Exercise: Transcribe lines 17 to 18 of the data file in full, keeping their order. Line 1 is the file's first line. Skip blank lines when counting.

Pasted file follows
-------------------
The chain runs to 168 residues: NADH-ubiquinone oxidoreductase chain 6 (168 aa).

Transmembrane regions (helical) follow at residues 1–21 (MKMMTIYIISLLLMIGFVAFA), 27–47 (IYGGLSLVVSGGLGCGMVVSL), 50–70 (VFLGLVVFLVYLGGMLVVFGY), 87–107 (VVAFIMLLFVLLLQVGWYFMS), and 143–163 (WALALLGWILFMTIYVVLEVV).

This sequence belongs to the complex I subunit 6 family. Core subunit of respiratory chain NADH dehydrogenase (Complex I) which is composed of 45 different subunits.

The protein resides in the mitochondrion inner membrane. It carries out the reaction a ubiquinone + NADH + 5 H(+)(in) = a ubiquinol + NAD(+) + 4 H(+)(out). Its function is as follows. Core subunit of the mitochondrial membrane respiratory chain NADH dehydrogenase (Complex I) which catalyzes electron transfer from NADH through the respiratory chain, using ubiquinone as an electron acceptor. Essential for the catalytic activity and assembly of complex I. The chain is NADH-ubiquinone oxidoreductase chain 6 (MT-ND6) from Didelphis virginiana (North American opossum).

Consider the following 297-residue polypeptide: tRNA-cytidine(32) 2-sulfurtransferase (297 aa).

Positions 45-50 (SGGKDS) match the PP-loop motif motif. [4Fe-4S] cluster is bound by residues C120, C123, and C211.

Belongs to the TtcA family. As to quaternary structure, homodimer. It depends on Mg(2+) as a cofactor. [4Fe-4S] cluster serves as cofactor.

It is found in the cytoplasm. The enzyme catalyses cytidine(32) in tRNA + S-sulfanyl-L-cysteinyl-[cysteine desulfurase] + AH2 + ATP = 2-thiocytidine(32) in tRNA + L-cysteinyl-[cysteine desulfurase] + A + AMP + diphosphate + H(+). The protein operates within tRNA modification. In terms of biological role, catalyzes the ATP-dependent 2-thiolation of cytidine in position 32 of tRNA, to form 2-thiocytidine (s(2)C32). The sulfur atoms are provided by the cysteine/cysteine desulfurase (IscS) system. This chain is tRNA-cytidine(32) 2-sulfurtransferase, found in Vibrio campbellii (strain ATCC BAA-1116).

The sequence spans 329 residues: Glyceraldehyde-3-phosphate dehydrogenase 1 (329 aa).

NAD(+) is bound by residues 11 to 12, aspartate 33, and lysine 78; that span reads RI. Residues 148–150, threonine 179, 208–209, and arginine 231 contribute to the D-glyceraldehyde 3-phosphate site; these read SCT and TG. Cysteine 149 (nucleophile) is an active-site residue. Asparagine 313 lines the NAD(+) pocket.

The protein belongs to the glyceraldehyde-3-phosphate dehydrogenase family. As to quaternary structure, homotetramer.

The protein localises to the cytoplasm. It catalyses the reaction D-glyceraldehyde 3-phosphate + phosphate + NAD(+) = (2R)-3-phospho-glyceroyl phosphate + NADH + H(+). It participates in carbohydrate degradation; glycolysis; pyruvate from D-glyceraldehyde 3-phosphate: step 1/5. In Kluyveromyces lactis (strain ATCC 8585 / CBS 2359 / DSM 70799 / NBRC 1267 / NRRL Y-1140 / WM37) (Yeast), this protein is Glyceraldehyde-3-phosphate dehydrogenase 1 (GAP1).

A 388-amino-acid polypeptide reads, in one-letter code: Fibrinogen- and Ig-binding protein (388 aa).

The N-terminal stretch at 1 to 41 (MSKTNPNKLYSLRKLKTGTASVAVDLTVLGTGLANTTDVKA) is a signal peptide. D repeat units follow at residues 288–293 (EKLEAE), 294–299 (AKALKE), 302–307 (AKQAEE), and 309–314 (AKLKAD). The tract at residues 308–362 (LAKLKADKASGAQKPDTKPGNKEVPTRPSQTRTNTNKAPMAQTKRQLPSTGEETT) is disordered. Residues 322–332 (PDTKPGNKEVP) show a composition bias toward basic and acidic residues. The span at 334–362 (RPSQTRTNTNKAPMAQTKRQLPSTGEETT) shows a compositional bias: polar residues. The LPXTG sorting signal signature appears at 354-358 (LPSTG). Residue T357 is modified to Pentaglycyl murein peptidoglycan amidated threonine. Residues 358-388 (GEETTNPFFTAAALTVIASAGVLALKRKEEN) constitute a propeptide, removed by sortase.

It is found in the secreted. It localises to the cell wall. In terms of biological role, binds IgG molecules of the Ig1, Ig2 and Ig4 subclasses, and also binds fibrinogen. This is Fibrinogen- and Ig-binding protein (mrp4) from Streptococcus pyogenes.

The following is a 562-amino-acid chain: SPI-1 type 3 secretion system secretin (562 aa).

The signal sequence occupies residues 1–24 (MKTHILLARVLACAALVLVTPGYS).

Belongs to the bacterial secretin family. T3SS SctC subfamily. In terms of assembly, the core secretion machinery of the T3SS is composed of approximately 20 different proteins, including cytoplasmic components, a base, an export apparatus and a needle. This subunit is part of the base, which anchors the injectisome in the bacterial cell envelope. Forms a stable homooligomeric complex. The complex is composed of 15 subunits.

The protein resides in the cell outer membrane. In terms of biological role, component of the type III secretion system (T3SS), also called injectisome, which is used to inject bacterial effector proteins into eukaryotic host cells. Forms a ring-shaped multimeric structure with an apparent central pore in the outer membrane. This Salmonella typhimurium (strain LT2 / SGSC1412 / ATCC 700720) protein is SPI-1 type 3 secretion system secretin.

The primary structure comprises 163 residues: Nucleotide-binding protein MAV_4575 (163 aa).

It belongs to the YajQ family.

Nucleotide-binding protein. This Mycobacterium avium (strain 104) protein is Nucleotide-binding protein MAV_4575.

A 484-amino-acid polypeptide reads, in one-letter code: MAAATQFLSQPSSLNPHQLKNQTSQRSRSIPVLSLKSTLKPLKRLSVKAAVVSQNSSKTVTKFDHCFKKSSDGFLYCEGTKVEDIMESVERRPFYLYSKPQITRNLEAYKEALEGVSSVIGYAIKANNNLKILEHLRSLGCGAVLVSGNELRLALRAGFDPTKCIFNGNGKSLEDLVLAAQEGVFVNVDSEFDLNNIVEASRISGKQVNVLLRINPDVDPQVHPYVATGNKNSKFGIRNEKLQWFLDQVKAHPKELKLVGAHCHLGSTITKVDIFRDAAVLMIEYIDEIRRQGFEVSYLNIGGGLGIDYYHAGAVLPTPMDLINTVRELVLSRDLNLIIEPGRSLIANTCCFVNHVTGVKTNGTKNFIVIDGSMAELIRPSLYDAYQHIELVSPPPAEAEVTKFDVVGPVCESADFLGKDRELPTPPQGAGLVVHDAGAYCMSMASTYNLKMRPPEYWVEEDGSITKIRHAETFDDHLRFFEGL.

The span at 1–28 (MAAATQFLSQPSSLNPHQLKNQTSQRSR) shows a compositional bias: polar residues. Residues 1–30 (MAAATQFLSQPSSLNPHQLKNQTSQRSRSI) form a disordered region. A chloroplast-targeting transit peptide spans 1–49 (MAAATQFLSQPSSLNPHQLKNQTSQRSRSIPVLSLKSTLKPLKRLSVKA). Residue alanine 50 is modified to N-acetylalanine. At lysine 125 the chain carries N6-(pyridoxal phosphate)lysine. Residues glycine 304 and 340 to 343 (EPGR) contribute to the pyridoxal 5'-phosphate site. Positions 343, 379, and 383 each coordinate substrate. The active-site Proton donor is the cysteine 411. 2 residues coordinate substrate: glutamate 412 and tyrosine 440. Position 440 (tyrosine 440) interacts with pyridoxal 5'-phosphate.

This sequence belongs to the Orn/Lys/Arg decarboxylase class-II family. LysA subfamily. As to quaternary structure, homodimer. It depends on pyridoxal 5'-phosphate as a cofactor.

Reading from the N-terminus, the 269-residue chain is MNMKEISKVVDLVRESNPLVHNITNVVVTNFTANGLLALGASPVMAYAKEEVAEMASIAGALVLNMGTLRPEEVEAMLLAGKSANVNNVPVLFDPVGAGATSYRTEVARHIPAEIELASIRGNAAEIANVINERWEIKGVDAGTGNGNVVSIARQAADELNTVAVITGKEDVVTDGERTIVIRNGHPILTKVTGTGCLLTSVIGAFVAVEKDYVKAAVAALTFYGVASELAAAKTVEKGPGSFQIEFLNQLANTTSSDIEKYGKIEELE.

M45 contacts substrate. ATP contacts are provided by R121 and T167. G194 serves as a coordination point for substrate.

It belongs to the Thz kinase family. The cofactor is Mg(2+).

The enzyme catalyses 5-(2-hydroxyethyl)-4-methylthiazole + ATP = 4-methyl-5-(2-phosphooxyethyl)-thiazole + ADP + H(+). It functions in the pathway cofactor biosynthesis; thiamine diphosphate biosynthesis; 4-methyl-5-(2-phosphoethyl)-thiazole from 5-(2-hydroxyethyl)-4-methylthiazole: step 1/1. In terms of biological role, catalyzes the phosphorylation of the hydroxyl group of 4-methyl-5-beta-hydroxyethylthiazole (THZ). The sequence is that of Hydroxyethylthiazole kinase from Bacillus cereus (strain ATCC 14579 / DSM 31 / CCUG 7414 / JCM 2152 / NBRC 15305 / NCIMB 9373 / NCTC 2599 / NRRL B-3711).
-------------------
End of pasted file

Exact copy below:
The signal sequence occupies residues 1–24 (MKTHILLARVLACAALVLVTPGYS).

Belongs to the bacterial secretin family. T3SS SctC subfamily. In terms of assembly, the core secretion machinery of the T3SS is composed of approximately 20 different proteins, including cytoplasmic components, a base, an export apparatus and a needle. This subunit is part of the base, which anchors the injectisome in the bacterial cell envelope. Forms a stable homooligomeric complex. The complex is composed of 15 subunits.